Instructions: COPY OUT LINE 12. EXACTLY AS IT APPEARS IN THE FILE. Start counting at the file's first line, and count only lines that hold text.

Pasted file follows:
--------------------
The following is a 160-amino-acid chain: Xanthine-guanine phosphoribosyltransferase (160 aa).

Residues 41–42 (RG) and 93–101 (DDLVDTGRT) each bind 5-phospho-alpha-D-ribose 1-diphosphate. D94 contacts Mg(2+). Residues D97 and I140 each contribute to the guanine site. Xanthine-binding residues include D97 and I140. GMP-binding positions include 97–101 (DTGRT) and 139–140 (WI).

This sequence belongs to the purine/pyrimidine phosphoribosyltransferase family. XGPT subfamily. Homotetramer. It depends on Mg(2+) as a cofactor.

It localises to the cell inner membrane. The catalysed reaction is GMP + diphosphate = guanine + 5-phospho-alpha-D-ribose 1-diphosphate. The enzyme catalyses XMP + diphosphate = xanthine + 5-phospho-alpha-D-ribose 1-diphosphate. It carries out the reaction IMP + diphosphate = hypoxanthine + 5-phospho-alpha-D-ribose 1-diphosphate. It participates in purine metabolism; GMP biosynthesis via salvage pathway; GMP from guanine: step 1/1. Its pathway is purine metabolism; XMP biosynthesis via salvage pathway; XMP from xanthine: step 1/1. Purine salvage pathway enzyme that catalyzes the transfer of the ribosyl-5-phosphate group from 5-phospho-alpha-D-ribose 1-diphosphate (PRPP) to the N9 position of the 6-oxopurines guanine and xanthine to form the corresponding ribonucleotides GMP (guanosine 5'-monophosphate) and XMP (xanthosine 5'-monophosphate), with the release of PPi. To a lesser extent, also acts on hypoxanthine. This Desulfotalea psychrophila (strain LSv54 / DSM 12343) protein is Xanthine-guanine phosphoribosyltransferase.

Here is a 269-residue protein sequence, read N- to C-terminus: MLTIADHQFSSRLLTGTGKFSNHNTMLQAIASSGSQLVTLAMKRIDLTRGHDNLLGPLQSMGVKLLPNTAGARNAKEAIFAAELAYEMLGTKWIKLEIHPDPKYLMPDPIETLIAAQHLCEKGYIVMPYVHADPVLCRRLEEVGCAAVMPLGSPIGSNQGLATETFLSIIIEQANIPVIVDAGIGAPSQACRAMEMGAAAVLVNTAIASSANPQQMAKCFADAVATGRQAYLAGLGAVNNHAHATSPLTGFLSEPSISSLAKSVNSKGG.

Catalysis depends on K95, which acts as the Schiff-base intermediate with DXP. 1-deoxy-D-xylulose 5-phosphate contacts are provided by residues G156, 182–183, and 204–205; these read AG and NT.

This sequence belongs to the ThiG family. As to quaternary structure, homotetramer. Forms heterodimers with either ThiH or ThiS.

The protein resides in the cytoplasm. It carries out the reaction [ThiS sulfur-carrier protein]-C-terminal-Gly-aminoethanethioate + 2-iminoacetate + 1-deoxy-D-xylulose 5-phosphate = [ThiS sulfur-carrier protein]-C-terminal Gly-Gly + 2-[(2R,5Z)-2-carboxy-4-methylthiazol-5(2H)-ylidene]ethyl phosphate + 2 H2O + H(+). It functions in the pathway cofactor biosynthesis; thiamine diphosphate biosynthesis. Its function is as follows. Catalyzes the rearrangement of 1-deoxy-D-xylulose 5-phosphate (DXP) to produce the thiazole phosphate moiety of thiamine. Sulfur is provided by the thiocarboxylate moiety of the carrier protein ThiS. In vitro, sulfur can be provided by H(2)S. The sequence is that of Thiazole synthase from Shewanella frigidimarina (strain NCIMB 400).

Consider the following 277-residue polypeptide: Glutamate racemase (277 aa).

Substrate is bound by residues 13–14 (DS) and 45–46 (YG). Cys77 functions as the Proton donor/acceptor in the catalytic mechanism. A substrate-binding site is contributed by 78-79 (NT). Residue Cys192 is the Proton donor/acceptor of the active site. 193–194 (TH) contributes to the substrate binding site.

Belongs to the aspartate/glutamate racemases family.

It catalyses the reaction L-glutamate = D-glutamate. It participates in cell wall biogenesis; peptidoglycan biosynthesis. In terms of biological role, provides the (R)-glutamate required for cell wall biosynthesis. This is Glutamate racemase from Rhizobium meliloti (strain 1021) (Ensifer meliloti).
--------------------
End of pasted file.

It catalyses the reaction L-glutamate = D-glutamate. It participates in cell wall biogenesis; peptidoglycan biosynthesis. In terms of biological role, provides the (R)-glutamate required for cell wall biosynthesis. This is Glutamate racemase from Rhizobium meliloti (strain 1021) (Ensifer meliloti).